The Ordnance Museum Foundation is a 501(c)(3) Non-Profit Corporation registered as a Charity with the state of Maryland. A donation made to the Foundation is tax deductible within the limits of Tax Laws. The Foundation has organized a “Building Campaign” in order to raise approximately $3,000,000 that is needed to construct the ten buildings needed to house the artifacts and complete some other needed renovations to existing structures and displays.
Some examples of the range of recognition that would be given to donors:
$100-$200: Walkway Brick with your name. $500-$1000: Lifetime Member and your name on the recognition plaque at the Museum. $1,000- $10,000: Lifetime Member and recognition plaque associated with a Museum artifact. $10,000 and up: Specific galleries named after the donor (individual or corporation). $300,000: A building named after the donor.
The Museum is quite flexible in developing appropriate methods of recognition within the limitations of Federal and US Army guidelines. A number of restoration projects have been funded by the families of veterans who served in a certain type of tank or vehicle, US or foreign, and they felt it was an appropriate tribute to that service to have the veteran’s name on a recognition plaque.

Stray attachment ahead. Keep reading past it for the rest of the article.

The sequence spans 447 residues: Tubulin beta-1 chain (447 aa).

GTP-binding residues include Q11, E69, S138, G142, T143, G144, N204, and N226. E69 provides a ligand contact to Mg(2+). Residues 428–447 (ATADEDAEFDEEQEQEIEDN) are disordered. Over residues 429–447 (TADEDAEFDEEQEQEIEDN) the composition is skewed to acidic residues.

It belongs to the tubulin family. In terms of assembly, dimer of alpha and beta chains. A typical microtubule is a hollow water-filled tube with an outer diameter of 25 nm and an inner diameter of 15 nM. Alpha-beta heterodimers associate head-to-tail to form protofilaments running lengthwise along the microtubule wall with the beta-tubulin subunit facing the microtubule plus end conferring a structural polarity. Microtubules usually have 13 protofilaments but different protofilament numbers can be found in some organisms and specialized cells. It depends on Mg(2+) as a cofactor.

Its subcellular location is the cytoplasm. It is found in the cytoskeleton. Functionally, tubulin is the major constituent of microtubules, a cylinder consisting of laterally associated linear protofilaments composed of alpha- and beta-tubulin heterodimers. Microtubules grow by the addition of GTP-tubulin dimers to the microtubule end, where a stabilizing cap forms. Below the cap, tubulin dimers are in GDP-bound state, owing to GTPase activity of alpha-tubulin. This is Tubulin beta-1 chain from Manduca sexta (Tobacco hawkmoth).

There are also a variety of annual and lifetime memberships in the Foundation, that support the activities as well,
For more information contact:
The Ordnance Museum Foundation, Inc
PO Box 688
Aberdeen Proving Ground, MD 21005
Rumor has it that there might be a Cholly & Marie Steen building in the offing, but this is unconfirmed at press time. Marie has lobbied hard to help this fund raising event, and most of us just figured that Cholly would be unable to resist her charms when it came to ponying up for a building at his favorite museum. -Dan
|This article first appeared in Small Arms Review V7N12 (September 2004)|